The Powell sanitation department began hauling half its loads to the North Big Horn County Landfill in Cowley late last month, while hauling the other half to the Park County Regional Landfill in Cody to compare costs between the two.
“We’re going to look at the mileage, we’re going to look at the time and we’re going to look at the fuel. Those are three things that, you know, are going to start costing us, no matter what we do in the future,” said City Administrator Zane Logan during the Oct. 1 Powell City Council meeting.
The Wyoming Department of Environmental Quality (DEQ) currently is reviewing a request from Big Horn County’s Solid Waste Board that would officially allow Powell to take all of its trash to Cowley.
If the request is approved and the city of Powell were to choose Cowley over Cody, it likely would mean higher garbage rates for everyone else in Park County — from the Willwood to the city of Cody to the South Fork — while potentially spelling lower rates for Big Horn County residents.
For the city of Powell, it could mean some savings, though not that much at current pricing.
“It’s our understanding that, for the city of Powell ... given the transport distances and the current disposal rates, there’s not a lot of cost savings one way or the other,” said Wyoming DEQ Solid Waste Program Manager Bob Doctor in a recent interview.
Both landfills currently charge $90 per ton in tipping fees, while the round trip to Cowley is about 15 miles shorter than the roughly 56 miles to the Cody landfill and back.
“The real difference is, who gets the revenue from the city of Powell: Park County or the Big Horn (County) Solid Waste District?” Doctor said.
However, he noted the savings picture would change if one of the landfills gave Powell a discount on tipping fees.
If the DEQ approves Big Horn County’s request to expand its service area, it would give Powell the option of taking its trash to Cowley, but would in no way prohibit the city from going to Cody. When the city completes its transfer station to streamline its trash hauling, it will be able to shop for the best rates even further away, Doctor noted.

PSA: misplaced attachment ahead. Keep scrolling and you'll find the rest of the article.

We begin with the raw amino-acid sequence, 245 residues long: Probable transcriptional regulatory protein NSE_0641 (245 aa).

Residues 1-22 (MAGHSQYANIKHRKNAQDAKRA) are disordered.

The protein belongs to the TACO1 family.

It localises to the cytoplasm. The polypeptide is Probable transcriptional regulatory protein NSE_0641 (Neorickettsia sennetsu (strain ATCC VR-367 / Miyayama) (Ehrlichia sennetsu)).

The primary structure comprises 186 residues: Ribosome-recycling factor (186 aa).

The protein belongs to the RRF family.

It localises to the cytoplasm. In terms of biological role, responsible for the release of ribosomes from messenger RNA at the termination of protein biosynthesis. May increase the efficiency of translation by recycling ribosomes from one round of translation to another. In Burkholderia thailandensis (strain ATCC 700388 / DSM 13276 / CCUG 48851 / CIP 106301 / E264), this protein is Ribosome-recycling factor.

Trash typically isn’t thought of as a hot commodity, but the roughly 4,950 tons of household waste produced by Powell residents each year translates to hundreds of thousands of dollars of revenue for the receiving landfill.
Powell leaders have indicated they want to negotiate for the best rate.
“We don’t want to be committed to anybody until we can get a firm price per ton,” said Powell City Councilman and presumed mayor-to-be Don Hillman in a recent interview.
Big Horn County Solid Waste Disposal District Manager Gary Grant said in a Wednesday interview that it’s a bit too soon to come up with any firm figures of what rates Cowley could offer Powell. However, Grant said preliminary discussions have included talk of possibly dropping rates to $80 a ton across Big Horn County if Powell came on board.
Powell’s trash would more than double the trash currently received at Cowley, cutting the life of the cell from roughly 57 to 27 years. Powell’s money, meanwhile, would help the district buy equipment and set aside money for DEQ-mandated closure costs down the road, Grant said.
“It’s going to shorten our life of our landfill, but by the same token, we are just barely making it with current revenues. So this will obviously increase our cash and make it so we can do other things and look towards regionalization (of area landfills),” Grant said.
Big Horn County’s Solid Waste Board would handle any negotiations with Powell officials, though the Big Horn County Commission ultimately has jurisdiction over the board.
Park County commissioners, in general, have said for years that they support the idea of giving Powell a discount to haul to Cody. A primary reason is that, due to the way landfill improvements and closures are financed, losing Powell’s trash would likely require a 10 percent hike in tipping fees for everyone else in Park County. Commission Chairman Tim French reiterated his belief in an August interview that giving Powell a break “is a matter of fairness.”
But despite the commission’s willingness, no agreement has ever been reached. That’s in part because the 2010 commission declined to directly offer Powell a break on its rates and told them to instead negotiate a subsidy from the city of Cody, the biggest Cody landfill user.
City of Cody staff met with their Powell counterparts last week to learn about the city’s hauling plans and had a good conversation, said Cody City Administrator Jenni Rosencranse.